What are the most common ethical issues facing salespeople? Many of the most common situations you could face as a salesperson involve issues such as the following:
- A customer asking for information about one of their competitors, who happens to be one of your customers
- Deciding how much to spend on holiday season gifts for your customers
- A buyer asking for something special, which you could easily provide, but aren’t supposed to give away
- Deciding to play golf on a nice day, since no one knows if you are actually at work or not
Let’s examine each of the issues. In the first issue, a customer owns the information about their business. The salesperson may hold that information, such as how many cases of the product they purchase or who their customers are, but that salesperson does not have the right to share that information with the customer’s competitor. In many instances, a buyer may ask the seller to sign a nondisclosure agreement because, in order to serve the buyer, the seller will gain access to important private information about that buyer. But even if there is no nondisclosure agreement, courts are likely to agree with the buyer that the seller has an obligation to protect the buyer’s information.
In the second issue, the concern is whether the gift is so extravagant that it is considered a bribe. In some companies, such as IBM and Walmart, buyers are not allowed to accept so much as a free cup of coffee from a seller. These companies do not allow their buyers to receive promotional items such as a pen or coffee cup with the seller’s logo on it because they want every vendor to have free access to sales opportunities and earn the business on their merits, not their freebies. Many buyers would question the motives of a salesperson giving too large a gift. Most salespeople agree that lavish entertainment and gifts are becoming less important in business because decision makers know these add to the costs of doing business and they’d rather get a better price than be entertained.
The third issue is tough for salespeople because there are two factors involved: a possible violation of company policy and providing an unfair advantage to one customer. Customers may not know that their special request could get the salesperson in trouble and the request may be reasonable, just against company policy. In that instance, the salesperson should not follow through on the request, though it might make sense to see if the policy can be changed. The second factor, though, is a bit more difficult because the request can be unfair to other customers, and may cause legal problems. As long as the special request can be provided to anyone who asks for it, no law is broken. What if the special request is for a discount? Pricing discrimination laws could come into play if such a discount is not made available to all who ask. What if the request isn’t illegal, but other customers find out and get upset that they weren’t offered the same benefit? Then the salesperson may get a reputation for being untrustworthy.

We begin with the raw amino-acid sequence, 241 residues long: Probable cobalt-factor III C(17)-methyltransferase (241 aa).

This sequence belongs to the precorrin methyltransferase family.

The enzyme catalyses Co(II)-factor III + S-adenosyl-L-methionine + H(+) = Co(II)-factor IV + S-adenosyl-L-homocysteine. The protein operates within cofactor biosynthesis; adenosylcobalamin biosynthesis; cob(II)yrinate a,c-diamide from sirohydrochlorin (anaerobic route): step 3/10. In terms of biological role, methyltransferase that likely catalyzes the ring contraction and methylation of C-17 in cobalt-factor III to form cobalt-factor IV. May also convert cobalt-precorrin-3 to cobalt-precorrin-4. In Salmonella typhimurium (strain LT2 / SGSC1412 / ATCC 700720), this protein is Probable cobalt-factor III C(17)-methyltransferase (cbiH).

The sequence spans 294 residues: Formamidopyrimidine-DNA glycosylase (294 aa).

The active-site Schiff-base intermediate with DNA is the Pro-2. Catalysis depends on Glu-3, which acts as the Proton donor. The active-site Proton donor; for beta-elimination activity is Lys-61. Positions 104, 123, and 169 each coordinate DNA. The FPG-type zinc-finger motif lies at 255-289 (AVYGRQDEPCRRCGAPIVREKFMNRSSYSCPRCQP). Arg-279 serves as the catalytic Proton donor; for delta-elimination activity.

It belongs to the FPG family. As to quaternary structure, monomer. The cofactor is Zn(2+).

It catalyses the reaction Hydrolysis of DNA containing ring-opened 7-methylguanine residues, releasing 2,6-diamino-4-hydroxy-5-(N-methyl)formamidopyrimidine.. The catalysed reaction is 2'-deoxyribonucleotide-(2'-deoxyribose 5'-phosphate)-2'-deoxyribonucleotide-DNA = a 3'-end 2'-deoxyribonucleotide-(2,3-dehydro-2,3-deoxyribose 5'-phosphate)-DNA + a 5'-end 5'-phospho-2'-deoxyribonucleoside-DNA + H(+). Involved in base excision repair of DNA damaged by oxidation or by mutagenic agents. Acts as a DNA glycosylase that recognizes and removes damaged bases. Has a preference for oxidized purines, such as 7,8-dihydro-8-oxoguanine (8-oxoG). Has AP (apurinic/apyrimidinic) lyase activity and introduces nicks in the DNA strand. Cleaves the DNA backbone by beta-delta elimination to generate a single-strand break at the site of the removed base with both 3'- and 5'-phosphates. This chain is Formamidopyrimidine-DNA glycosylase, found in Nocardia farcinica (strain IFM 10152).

In the final issue, the question is whether the salesperson is cheating the company out of time and effort. Some argue that a salesperson who is paid straight commission (paid by the sale) is not stealing anything from the company, but others argue that even in that instance, the company is being deprived of possible sales that would be gained if the salesperson was working.
These are not the only issues that salespeople face. In the United States, two basic principles of business are that everyone should have an equal opportunity to earn business, and the customer remains free to make a choice. Manipulation, a form of unethical sales behavior, unfairly reduces or eliminates a buyer’s ability or opportunity to make a choice. Persuasion, on the other hand, may influence a buyer’s decision, but the decision remains the buyer’s. Manipulation can include misrepresentation, or claiming a product does something it doesn’t, but it can also include withholding important information, using hard-sell tactics, and other unfair sales tactics.
However, as mentioned earlier, salespeople tend to be ethical people. The use of manipulative sales tactics is actually pretty rare.